Creating Sketchboards in Mockups

Sketching interfaces is a path focussed on generating many ideas and finding the right design. Lately I’ve been thinking about how to adapt the activity of physically sketching on paper to get the same results in Mockups. On the Balsamiq UX blog, I wrote about a technique I’ve been experimenting with to do sketchboards in Mockups using a Symbols library.

Ed Parker on Competition

"It is always better to improve and strengthen your own line or knowledge than to try and cut your opponent's line."

—Ed Parker, Martial Arts Instructor and Author

Will Wright on Game Play and Education

Will Wright’s talk at the Summit on Science, Entertainment, and Education looks at how game play can be relevant to education. These are my notes from this talk.

How we process information

Our basic model for processing and acting on data that we receive in the world looks something like this:

- Behavior
- Models (Predictive) ↑
- Schema (Abstractions) ↑
- Metaphors (Patterns) ↑
- Examples (Data) ↑

How our minds work when we play games

Games become relevant in education because they offer a more effective way to use and build knowledge.

Game play is about:

- failing
- changing your model
- repeating

Game players, through experimentation and repeated failure, ramp their model of the game up over iterations of play. Their model becomes more complex as their understanding and ability to succeed increases over each interaction and learning experience.

Wright tells a story about a pottery class, in which a teacher tells one group of students that their grade will be based on one single pot they are produced. The second group is told their grade will be based on the amount of pots they produce. The second group ended up with the highest grades.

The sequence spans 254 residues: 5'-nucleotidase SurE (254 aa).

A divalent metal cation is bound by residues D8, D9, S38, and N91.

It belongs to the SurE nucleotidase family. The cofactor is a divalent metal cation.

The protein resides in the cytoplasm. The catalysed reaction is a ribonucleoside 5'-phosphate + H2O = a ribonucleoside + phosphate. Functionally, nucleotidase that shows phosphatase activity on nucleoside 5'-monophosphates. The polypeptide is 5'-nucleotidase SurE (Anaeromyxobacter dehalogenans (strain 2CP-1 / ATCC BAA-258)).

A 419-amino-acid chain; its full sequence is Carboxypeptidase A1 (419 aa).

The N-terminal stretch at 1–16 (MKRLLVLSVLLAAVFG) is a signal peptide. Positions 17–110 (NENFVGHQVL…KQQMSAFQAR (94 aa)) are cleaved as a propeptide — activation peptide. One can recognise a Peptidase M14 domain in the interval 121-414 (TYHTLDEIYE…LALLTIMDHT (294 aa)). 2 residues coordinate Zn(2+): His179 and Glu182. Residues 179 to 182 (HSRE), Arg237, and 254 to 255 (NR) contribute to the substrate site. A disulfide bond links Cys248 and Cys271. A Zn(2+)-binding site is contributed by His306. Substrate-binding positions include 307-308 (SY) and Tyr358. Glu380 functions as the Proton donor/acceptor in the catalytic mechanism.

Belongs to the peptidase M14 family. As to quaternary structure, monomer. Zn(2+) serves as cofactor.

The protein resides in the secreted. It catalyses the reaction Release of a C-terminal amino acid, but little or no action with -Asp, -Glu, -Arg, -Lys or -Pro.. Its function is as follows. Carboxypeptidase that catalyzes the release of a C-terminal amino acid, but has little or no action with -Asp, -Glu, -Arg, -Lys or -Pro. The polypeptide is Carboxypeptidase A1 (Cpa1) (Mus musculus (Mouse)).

When your work is based on building the most rather than creating the perfect work, you fail repeatedly, update your model, and produce the best work.

What makes a good educational experience

Wright applies what James Paul Gee lists as attributes for a good education experience and says these are the same for game play.

- allow identity
- offer a reason to do it
- allow and mitigate risk
- encourage failure
- provide situated meanings: you’re learning for things you immediately need
- get you out of ordered problem solving

Blurring the lines of maker/player

In addition to becoming effective tools for learning, the game community is blurring lines between the game ecology and the community. Social experiences afforded by games like Spore and LIttle Big Planet are good examples. Players become creators and contributors. Learning and creation and contribution are one and the same.

Thanks to Alex for pointing me to this vid.

Read "Mobile Design & Development" free online

Brian Fling’s book, Mobile Design & Development, published by O’Reilly in 2009, is available to read in its entirety online. Fling says he says 75-80% of the content of the book (which is some 68,000 words) is up to date and extremely relevant as of March 2011.

More from the author:

I wrote this book to have something for everyone interested in designing in developing for mobile devices, regardless of experience and regardless of the application. The first half is a crash course in the mobile ecosystem: how to develop a strategy, address the mobile context—even how to decide which of the multiple mobile application types is best for you, and finally, how to create a user experience for it. The second half is focused on using these principles to make a mobile website or web app.

This means this book isn't for anyone looking for a quick fix to the “mobile problem.” As I told my excellent editorial team throughout the writing process, “this is a book that teaches people how to cook, not a collection of recipes.” However being O'Reilly's first book on mobile, we decided to cover a lot of ground, basically detailing mobile from it's origins to the devices of tomorrow.

Read at the book site.